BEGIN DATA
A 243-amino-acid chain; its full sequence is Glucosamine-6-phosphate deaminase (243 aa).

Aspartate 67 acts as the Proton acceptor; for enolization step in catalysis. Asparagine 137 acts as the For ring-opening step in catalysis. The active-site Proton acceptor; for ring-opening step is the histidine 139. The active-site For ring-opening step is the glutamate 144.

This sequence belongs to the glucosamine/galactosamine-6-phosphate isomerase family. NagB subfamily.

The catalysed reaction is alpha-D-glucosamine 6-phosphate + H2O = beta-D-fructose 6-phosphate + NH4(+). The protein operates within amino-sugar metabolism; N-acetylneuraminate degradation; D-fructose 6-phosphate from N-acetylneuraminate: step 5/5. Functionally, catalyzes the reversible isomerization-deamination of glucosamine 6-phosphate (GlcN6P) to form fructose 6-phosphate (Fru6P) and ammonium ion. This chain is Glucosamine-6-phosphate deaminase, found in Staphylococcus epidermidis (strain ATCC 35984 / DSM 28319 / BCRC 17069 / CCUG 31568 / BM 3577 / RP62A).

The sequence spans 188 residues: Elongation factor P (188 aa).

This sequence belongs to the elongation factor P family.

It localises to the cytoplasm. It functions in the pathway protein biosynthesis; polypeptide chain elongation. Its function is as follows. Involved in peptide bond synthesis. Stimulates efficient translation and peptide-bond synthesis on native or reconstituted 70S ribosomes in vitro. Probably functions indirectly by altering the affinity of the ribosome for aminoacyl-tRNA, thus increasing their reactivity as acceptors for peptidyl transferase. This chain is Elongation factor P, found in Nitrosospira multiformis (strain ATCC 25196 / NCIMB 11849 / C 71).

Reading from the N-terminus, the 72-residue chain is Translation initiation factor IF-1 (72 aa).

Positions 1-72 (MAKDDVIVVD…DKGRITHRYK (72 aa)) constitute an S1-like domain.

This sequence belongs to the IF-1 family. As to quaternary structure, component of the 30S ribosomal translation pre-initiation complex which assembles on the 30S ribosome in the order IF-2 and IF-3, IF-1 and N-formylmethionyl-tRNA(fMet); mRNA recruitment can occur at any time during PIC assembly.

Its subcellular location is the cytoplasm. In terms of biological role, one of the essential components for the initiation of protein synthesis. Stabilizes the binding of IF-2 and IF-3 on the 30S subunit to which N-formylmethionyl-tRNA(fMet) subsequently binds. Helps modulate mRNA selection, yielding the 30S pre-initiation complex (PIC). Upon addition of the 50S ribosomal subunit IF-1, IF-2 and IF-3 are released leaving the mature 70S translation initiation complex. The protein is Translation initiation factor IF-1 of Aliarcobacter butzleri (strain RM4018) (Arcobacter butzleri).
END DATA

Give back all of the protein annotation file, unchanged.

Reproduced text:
A 243-amino-acid chain; its full sequence is Glucosamine-6-phosphate deaminase (243 aa).

Aspartate 67 acts as the Proton acceptor; for enolization step in catalysis. Asparagine 137 acts as the For ring-opening step in catalysis. The active-site Proton acceptor; for ring-opening step is the histidine 139. The active-site For ring-opening step is the glutamate 144.

This sequence belongs to the glucosamine/galactosamine-6-phosphate isomerase family. NagB subfamily.

The catalysed reaction is alpha-D-glucosamine 6-phosphate + H2O = beta-D-fructose 6-phosphate + NH4(+). The protein operates within amino-sugar metabolism; N-acetylneuraminate degradation; D-fructose 6-phosphate from N-acetylneuraminate: step 5/5. Functionally, catalyzes the reversible isomerization-deamination of glucosamine 6-phosphate (GlcN6P) to form fructose 6-phosphate (Fru6P) and ammonium ion. This chain is Glucosamine-6-phosphate deaminase, found in Staphylococcus epidermidis (strain ATCC 35984 / DSM 28319 / BCRC 17069 / CCUG 31568 / BM 3577 / RP62A).

The sequence spans 188 residues: Elongation factor P (188 aa).

This sequence belongs to the elongation factor P family.

It localises to the cytoplasm. It functions in the pathway protein biosynthesis; polypeptide chain elongation. Its function is as follows. Involved in peptide bond synthesis. Stimulates efficient translation and peptide-bond synthesis on native or reconstituted 70S ribosomes in vitro. Probably functions indirectly by altering the affinity of the ribosome for aminoacyl-tRNA, thus increasing their reactivity as acceptors for peptidyl transferase. This chain is Elongation factor P, found in Nitrosospira multiformis (strain ATCC 25196 / NCIMB 11849 / C 71).

Reading from the N-terminus, the 72-residue chain is Translation initiation factor IF-1 (72 aa).

Positions 1-72 (MAKDDVIVVD…DKGRITHRYK (72 aa)) constitute an S1-like domain.

This sequence belongs to the IF-1 family. As to quaternary structure, component of the 30S ribosomal translation pre-initiation complex which assembles on the 30S ribosome in the order IF-2 and IF-3, IF-1 and N-formylmethionyl-tRNA(fMet); mRNA recruitment can occur at any time during PIC assembly.

Its subcellular location is the cytoplasm. In terms of biological role, one of the essential components for the initiation of protein synthesis. Stabilizes the binding of IF-2 and IF-3 on the 30S subunit to which N-formylmethionyl-tRNA(fMet) subsequently binds. Helps modulate mRNA selection, yielding the 30S pre-initiation complex (PIC). Upon addition of the 50S ribosomal subunit IF-1, IF-2 and IF-3 are released leaving the mature 70S translation initiation complex. The protein is Translation initiation factor IF-1 of Aliarcobacter butzleri (strain RM4018) (Arcobacter butzleri).